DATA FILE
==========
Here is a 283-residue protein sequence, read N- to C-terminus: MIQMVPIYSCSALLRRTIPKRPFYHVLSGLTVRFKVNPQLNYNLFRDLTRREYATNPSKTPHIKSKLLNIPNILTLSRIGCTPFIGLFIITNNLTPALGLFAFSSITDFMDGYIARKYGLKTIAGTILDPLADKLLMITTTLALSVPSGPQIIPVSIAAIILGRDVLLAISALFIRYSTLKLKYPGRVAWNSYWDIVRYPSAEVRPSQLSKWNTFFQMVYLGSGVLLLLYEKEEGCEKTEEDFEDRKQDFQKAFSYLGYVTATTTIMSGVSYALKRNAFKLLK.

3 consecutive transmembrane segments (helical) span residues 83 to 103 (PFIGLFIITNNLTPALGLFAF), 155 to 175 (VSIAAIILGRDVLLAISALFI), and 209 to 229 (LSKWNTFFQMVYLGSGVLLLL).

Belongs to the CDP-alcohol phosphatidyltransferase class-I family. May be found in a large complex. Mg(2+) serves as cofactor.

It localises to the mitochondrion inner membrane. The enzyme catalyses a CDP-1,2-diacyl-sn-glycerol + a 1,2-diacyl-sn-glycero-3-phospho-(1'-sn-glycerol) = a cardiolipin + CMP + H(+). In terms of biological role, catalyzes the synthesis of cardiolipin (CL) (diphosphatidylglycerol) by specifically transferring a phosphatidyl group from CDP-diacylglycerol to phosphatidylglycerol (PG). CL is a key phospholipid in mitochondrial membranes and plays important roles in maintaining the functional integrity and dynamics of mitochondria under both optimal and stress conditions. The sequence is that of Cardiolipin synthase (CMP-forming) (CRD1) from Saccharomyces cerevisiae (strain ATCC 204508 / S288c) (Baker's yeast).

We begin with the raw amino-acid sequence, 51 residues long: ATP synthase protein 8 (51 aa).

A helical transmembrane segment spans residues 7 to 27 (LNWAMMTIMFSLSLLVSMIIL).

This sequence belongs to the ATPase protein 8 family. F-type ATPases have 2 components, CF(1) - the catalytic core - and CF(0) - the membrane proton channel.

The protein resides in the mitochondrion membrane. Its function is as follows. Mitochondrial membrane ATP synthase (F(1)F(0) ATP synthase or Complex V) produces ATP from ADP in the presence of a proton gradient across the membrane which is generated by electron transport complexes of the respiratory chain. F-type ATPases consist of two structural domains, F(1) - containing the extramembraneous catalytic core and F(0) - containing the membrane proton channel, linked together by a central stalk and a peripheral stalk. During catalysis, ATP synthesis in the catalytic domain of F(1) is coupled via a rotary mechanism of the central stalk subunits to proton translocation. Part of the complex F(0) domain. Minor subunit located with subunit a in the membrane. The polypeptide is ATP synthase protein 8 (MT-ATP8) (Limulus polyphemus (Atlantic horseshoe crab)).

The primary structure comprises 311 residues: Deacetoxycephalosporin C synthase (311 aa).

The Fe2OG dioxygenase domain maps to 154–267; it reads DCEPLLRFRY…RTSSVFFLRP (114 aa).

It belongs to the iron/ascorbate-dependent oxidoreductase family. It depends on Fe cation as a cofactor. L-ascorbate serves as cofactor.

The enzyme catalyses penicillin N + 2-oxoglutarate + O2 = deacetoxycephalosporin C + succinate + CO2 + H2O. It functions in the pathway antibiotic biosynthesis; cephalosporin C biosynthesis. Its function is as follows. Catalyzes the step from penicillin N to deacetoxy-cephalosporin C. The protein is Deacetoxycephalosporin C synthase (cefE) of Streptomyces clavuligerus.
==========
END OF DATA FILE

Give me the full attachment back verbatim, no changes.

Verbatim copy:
Here is a 283-residue protein sequence, read N- to C-terminus: MIQMVPIYSCSALLRRTIPKRPFYHVLSGLTVRFKVNPQLNYNLFRDLTRREYATNPSKTPHIKSKLLNIPNILTLSRIGCTPFIGLFIITNNLTPALGLFAFSSITDFMDGYIARKYGLKTIAGTILDPLADKLLMITTTLALSVPSGPQIIPVSIAAIILGRDVLLAISALFIRYSTLKLKYPGRVAWNSYWDIVRYPSAEVRPSQLSKWNTFFQMVYLGSGVLLLLYEKEEGCEKTEEDFEDRKQDFQKAFSYLGYVTATTTIMSGVSYALKRNAFKLLK.

3 consecutive transmembrane segments (helical) span residues 83 to 103 (PFIGLFIITNNLTPALGLFAF), 155 to 175 (VSIAAIILGRDVLLAISALFI), and 209 to 229 (LSKWNTFFQMVYLGSGVLLLL).

Belongs to the CDP-alcohol phosphatidyltransferase class-I family. May be found in a large complex. Mg(2+) serves as cofactor.

It localises to the mitochondrion inner membrane. The enzyme catalyses a CDP-1,2-diacyl-sn-glycerol + a 1,2-diacyl-sn-glycero-3-phospho-(1'-sn-glycerol) = a cardiolipin + CMP + H(+). In terms of biological role, catalyzes the synthesis of cardiolipin (CL) (diphosphatidylglycerol) by specifically transferring a phosphatidyl group from CDP-diacylglycerol to phosphatidylglycerol (PG). CL is a key phospholipid in mitochondrial membranes and plays important roles in maintaining the functional integrity and dynamics of mitochondria under both optimal and stress conditions. The sequence is that of Cardiolipin synthase (CMP-forming) (CRD1) from Saccharomyces cerevisiae (strain ATCC 204508 / S288c) (Baker's yeast).

We begin with the raw amino-acid sequence, 51 residues long: ATP synthase protein 8 (51 aa).

A helical transmembrane segment spans residues 7 to 27 (LNWAMMTIMFSLSLLVSMIIL).

This sequence belongs to the ATPase protein 8 family. F-type ATPases have 2 components, CF(1) - the catalytic core - and CF(0) - the membrane proton channel.

The protein resides in the mitochondrion membrane. Its function is as follows. Mitochondrial membrane ATP synthase (F(1)F(0) ATP synthase or Complex V) produces ATP from ADP in the presence of a proton gradient across the membrane which is generated by electron transport complexes of the respiratory chain. F-type ATPases consist of two structural domains, F(1) - containing the extramembraneous catalytic core and F(0) - containing the membrane proton channel, linked together by a central stalk and a peripheral stalk. During catalysis, ATP synthesis in the catalytic domain of F(1) is coupled via a rotary mechanism of the central stalk subunits to proton translocation. Part of the complex F(0) domain. Minor subunit located with subunit a in the membrane. The polypeptide is ATP synthase protein 8 (MT-ATP8) (Limulus polyphemus (Atlantic horseshoe crab)).

The primary structure comprises 311 residues: Deacetoxycephalosporin C synthase (311 aa).

The Fe2OG dioxygenase domain maps to 154–267; it reads DCEPLLRFRY…RTSSVFFLRP (114 aa).

It belongs to the iron/ascorbate-dependent oxidoreductase family. It depends on Fe cation as a cofactor. L-ascorbate serves as cofactor.

The enzyme catalyses penicillin N + 2-oxoglutarate + O2 = deacetoxycephalosporin C + succinate + CO2 + H2O. It functions in the pathway antibiotic biosynthesis; cephalosporin C biosynthesis. Its function is as follows. Catalyzes the step from penicillin N to deacetoxy-cephalosporin C. The protein is Deacetoxycephalosporin C synthase (cefE) of Streptomyces clavuligerus.